I am certain everyone is aware of the renowned cherry blossoms here in Washington, DC. But what about riced russets?
Last evening Brian Beal Moore Catering hosted a tasting “underneath the cherry blossoms”, literally! I gathered some small flowering branches from the abundance of trees we have and our guests were enthralled. Ever so slightly fragrant and a joy to behold, it certainly surpasses the throngs who flock to the tidal basin this week.
It was a simple meal and the most remarked about item were… the mashed potatoes! I understand this, as they border on ethereal!
On this menu, we have called them riced russets. Why you might inquire? Well because that is what they are. First of all, russets are simply the exact potato that one uses for baked potatoes, you know the one, they look like what a cartoon potato looks like. They are perfect for ricing, as they are dry and fluffy, and easily absorb butter, milk, or anything one plans to incorporate. Second of all, the russets are not mashed, not at all. Nor are the whipped, pureed, macerated or pulverized. No, they are riced.
I discovered ricing more than a decade ago, and I have never mashed a potato since. The object one needs is a ricer, which looks and operates like a giant garlic press.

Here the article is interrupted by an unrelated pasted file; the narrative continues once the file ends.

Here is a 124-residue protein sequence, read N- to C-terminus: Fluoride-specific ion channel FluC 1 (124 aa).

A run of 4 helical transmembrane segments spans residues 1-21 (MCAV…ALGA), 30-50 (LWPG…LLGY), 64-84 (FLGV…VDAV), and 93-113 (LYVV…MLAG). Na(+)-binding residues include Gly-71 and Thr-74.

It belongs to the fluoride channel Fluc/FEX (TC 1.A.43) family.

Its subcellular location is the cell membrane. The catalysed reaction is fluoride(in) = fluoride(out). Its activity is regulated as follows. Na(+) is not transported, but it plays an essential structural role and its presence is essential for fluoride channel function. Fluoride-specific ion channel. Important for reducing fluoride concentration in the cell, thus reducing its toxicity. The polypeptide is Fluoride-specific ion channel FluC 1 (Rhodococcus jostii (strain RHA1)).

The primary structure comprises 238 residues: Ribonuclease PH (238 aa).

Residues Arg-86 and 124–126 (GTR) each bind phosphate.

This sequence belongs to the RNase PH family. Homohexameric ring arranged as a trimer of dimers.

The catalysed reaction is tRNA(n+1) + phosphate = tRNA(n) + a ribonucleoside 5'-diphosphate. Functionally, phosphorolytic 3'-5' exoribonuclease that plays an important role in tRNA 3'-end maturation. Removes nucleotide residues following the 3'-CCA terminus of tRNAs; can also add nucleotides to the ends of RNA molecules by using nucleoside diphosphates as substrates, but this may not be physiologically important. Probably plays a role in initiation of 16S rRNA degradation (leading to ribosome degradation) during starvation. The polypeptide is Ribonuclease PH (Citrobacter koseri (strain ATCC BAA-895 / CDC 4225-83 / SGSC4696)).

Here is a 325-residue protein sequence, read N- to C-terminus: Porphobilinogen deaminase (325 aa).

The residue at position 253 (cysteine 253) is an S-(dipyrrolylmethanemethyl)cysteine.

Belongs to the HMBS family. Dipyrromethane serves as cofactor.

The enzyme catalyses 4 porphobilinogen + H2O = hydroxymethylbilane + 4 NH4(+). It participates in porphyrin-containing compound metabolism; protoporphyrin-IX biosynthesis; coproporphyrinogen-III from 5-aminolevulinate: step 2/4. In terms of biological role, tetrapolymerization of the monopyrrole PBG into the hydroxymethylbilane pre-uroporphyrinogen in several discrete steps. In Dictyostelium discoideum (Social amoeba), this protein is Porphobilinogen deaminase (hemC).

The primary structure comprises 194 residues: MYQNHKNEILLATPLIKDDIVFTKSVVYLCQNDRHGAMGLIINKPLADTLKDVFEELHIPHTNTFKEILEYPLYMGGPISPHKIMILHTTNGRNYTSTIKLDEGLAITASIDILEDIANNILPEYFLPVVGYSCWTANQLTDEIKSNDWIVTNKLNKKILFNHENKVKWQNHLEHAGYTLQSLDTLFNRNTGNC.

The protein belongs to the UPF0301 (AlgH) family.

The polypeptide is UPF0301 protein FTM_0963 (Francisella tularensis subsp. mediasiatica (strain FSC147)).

Pictured below is the best one as rated by America’s Test Kitchen, is under $20, is readily available online and at actual stores. The RSVP Potato Ricer is easy to use, easy to clean, and shall forever change your culinary life.
Brian Beal Moore Catering’s Riced Russets Recipe
4 lbs Russet Potatoes
1 stick of good quality butter (I like either Irish or Danish)
½ cup of heavy cream
Fill a large pot with cold water, salt generously, and place on your counter next to a cutting board, a vegetable peeler, a good knife, and a large bowl for the peelings.
One at a time, peel each potato over the bowl to catch the scraps.
Slice potato in half, each half in half, and chop into uniform pieces about ½ in thick and gently drop into the cold water.
Repeat until all potatoes are chopped.
Put pot onto stove-top, cover, set burner to high.
When pot reaches a boil, remove the cover, and let boil 5 - 7 minutes or until pieces are easily pierced with a fork. Do not overcook.
While the potatoes are boiling, in a large bowl over which the rice can straddle, cut butter into one tablespoon pieces and place in bottom of the bowl. In a microwave-safe measuring cup, warm heavy cream gently. (15 - 30 seconds, depending on the appliance)
Drain potatoes in a colander in the sink and return potatoes to pot.
Place pot back on the burner and dry potatoes over medium-high heat stirring constantly with a wooden spoon.
Place ricer over the bowl containing butter, carefully fill the hopper with the dry hot potatoes and rice away! Repeat until all potatoes are gone.
Add warm cream, and gently, gently stir with a wooden spoon until combined. Do not over stir!
Switch out cream for ½ + ½, milk, sour cream, or my favorite: crème fraîche
To one’s liking, add roasted garlic, Parmigiano di Reggiano, Roquefort, Cheddar and chives caramelized Vidalias, bits of lobster (top each serving with a dram of caviar), and really just anything that makes your heart happy!